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Russell Tovey Knows Years and Years’ Dark Future Makes You Very Anxious

Photo: Joe Maher/Getty Images

Watching the HBO drama Years and Years can feel like watching the worst-case scenarios about the world coming to pass, one after the other. The series, which aired on the BBC earlier this year, follows Daniel Lyons (Russell Tovey) and his politically heterogeneous family through the results of Brexit and the current state of politics, including climate change, missile scares, and the rise of a controversial Trumpish demagogue who’s played by Emma Thompson.

“People have told me, ‘Could you have told me not to watch this just before sleeping?’” Tovey says, laughing, “I’m like, ‘Sorry, not sorry!’”

If Tovey is enjoying making people more than a little uncomfortable with Years and Years’ vision of the future, he’s also very proud of the stories it tells about what it takes for a family to stick together, and the surprising love that grows between Daniel and Viktor, a Ukrainian refugee played by Maxim Baldry. Over the phone, Tovey discussed working with Baldry, why he was so excited to be in a show written by Russell T. Davies, and how he deals with his own anxieties about the future.

Years and Years is very anxiety-inducing to watch, because the events in it feel so probable in many ways. Was it anxiety-inducing to film? 
It’s terrifying. The fact that what Russell was writing was semi coming true while we were in production, it was weird. He’s a bit of a prophet Nostradamus, rather than a writer. As anxiety-inducing as it is, it’s incredibly compelling. People have to watch it, even though it’s really causing people a lot of stress before they go to bed.

Within all the conflict, you have believable relationships between all the people in the central family. How did you build that as a cast?
It’s been the most joyous job, and it’s been the most joyous cast. To explore all of what it is to be a family in the current climate … in my country, parents are voting to leave, the kids are voting to remain when it comes to Brexit. There’s absolute polar opposite political views within families, within the nucleus of your nearest and dearest, which is fascinating as a drama.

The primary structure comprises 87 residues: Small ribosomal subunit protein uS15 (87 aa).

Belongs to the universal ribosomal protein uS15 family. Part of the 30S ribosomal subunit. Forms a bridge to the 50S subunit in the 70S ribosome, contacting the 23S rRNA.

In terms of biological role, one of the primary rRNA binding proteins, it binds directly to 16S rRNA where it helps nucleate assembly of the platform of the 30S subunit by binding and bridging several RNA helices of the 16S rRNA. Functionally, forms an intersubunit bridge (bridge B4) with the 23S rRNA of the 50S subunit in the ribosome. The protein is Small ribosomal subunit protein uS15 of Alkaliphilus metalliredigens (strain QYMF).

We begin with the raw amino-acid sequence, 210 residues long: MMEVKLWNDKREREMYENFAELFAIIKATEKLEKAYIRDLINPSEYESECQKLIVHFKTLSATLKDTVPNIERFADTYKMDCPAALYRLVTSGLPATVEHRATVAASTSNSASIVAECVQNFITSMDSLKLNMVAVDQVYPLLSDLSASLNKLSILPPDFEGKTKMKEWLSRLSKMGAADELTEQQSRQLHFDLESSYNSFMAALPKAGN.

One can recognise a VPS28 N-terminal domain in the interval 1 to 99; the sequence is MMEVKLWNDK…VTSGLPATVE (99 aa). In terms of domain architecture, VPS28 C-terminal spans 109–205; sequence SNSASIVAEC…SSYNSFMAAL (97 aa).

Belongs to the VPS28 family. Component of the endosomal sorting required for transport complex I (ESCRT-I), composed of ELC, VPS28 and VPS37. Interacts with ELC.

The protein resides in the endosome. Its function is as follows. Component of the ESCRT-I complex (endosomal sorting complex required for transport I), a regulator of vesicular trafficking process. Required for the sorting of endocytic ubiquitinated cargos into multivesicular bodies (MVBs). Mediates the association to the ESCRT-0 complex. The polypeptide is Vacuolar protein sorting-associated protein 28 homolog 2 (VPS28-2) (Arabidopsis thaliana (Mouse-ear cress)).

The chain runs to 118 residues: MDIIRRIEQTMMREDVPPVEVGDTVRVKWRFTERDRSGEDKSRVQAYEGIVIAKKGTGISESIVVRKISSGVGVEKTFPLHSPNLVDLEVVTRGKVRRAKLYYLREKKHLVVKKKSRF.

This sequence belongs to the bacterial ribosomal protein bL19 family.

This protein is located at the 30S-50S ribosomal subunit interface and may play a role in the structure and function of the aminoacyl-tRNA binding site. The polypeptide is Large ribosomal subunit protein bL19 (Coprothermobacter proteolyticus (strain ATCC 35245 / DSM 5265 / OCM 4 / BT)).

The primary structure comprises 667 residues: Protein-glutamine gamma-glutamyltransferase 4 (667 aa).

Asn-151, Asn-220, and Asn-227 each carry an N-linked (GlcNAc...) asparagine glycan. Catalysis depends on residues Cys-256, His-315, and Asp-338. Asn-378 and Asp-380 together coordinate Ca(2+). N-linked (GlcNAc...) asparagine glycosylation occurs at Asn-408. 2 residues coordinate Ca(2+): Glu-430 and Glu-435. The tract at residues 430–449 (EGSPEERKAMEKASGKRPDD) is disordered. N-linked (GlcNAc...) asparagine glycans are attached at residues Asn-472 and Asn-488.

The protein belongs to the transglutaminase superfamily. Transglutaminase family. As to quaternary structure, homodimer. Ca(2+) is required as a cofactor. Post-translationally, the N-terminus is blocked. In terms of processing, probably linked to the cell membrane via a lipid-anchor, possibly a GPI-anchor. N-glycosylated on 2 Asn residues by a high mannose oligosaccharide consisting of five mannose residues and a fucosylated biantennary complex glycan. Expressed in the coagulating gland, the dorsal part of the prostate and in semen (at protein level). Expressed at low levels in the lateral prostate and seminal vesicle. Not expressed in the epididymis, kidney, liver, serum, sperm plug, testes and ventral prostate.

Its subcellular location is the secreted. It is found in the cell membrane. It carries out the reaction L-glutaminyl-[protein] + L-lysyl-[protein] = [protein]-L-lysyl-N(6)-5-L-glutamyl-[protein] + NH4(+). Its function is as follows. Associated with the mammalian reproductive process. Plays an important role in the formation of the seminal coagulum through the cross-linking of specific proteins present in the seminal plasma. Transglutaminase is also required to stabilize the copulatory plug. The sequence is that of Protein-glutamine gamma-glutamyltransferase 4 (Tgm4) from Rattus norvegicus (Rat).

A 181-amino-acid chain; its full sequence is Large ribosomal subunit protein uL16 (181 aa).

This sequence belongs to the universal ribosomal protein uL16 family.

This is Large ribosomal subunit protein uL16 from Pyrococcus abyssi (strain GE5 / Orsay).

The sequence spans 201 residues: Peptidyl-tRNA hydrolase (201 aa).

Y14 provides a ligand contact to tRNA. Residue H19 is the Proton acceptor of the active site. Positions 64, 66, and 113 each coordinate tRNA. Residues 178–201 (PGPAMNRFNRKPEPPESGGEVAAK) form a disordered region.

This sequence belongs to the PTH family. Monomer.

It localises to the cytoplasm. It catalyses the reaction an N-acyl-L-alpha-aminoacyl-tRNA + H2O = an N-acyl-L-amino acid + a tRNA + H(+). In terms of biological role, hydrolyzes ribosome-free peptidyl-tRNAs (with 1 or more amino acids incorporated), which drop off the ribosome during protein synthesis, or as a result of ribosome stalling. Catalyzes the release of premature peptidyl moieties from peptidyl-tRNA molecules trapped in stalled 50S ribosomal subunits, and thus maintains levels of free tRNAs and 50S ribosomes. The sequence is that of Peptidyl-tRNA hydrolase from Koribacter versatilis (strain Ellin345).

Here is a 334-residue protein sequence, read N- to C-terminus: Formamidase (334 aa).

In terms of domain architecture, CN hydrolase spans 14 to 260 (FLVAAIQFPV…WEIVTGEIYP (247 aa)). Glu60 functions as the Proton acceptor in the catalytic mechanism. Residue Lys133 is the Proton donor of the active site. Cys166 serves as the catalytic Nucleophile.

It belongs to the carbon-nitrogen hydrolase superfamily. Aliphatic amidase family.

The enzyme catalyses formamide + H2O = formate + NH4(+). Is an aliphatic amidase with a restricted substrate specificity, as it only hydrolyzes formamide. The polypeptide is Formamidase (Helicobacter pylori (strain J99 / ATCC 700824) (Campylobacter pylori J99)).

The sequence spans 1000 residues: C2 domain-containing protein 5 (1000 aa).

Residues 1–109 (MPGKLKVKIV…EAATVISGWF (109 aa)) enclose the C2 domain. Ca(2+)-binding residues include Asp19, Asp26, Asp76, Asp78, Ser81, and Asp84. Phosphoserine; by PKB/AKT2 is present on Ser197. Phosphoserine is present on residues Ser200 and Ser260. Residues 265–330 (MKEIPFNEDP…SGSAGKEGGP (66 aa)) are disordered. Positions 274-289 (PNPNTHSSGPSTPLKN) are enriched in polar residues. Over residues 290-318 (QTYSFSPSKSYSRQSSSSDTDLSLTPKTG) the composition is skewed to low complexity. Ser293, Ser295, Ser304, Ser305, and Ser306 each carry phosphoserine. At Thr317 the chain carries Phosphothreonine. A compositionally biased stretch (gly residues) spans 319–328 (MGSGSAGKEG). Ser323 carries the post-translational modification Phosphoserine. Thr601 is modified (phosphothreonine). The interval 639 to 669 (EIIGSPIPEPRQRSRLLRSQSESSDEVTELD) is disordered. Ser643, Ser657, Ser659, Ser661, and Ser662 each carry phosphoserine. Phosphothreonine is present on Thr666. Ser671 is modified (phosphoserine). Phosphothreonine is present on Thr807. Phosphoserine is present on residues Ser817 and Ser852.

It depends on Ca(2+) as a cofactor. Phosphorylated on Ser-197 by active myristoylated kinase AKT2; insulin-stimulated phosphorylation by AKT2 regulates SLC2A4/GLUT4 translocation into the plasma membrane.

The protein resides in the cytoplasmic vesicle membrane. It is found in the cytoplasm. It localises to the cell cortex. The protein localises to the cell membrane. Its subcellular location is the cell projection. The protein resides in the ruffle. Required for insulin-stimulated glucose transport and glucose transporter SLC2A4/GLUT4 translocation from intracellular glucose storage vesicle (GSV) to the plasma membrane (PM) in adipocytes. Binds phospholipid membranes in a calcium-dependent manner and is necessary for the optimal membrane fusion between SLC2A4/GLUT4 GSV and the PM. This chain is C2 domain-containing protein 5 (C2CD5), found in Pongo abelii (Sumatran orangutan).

It’s also interesting seeing a character like Daniel, who is gay, at the center of this. It’s not, at least from what I’ve seen, a story about him being gay, or about him being persecuted for being gay, or in a complicated relationship with his family, as a lot of these stories are. 
Yeah, the main focal point is the love story. The fact that Daniel is gay is just not a thing within the family context. It is what it is. The love story between him and Victor is the focal, central heart and soul, the beating muscle, that keeps this show going. One of the main things that people are connecting with is this love story.

Tell me about working with Maxim Baldry, who plays Viktor. You have to convince the audience there’s really a spark between them to go along with Daniel’s decision to ditch his husband for him.
As a person, as an actor, I absolutely adore him. He is so cool. We started shooting it, and he’s 22, and I was like, “Are you fucking serious?” He is so sorted. His head’s so clear, and I was terrified about who they were going to cast, because I thought, This is big stuff I’ve got to share with someone. Besides the sex scenes, I was thinking, Please be instinctive, please don’t mind intimacy. We can touch and kiss and everything without feeling like I’m like doing a #MeToo–movement moment. It has to feel like we can naturally just go there together. He can. He’s become a dear, dear friend of mine. And he’s a superstar! Like, my mum fancies him.

It’s also rare for a sexual gay relationship to be so loving. In movies like Call Me by Your Name or even Rocketman, there’s a little bit of thrusting, and then they cut to the window to be all romantic. But here, the sex is a key part of their connection.
It’s intimacy! That’s what it shows. You’re not just seeing, like, a hookup, and then they’re together. You’re seeing an intimate couple just existing. I think that’s so beautiful.

Russell T. Davies has written everything from Queer As Folk to Doctor Who. How familiar were you with him going into this?
I did a documentary with him years ago. I’ve been the biggest fan of his writing since Bob & Rose, a show I used to watch with my mum. When you get the call saying Russell T. Davies has got a new script and he wants you to read it, you’re like, “Fuck yes! There’s no way I’m not gonna want to read this.” This is the easiest yes I’ve ever said.

How do you yourself deal with the sort of anxieties the show depicts about politics and the future?
Surrounding myself with love, texting family, telling my dog I love him and that he’s the best thing that’s ever happened to me. That’s love, isn’t it? That’s the only way. When you think, “Fucking hell, the world,” you still get up, you still get out, you still go to work, you still watch TV, you still have a laugh, you still get drunk, you still make love. You have to. Terrible things happen, but as humans, we power forward.

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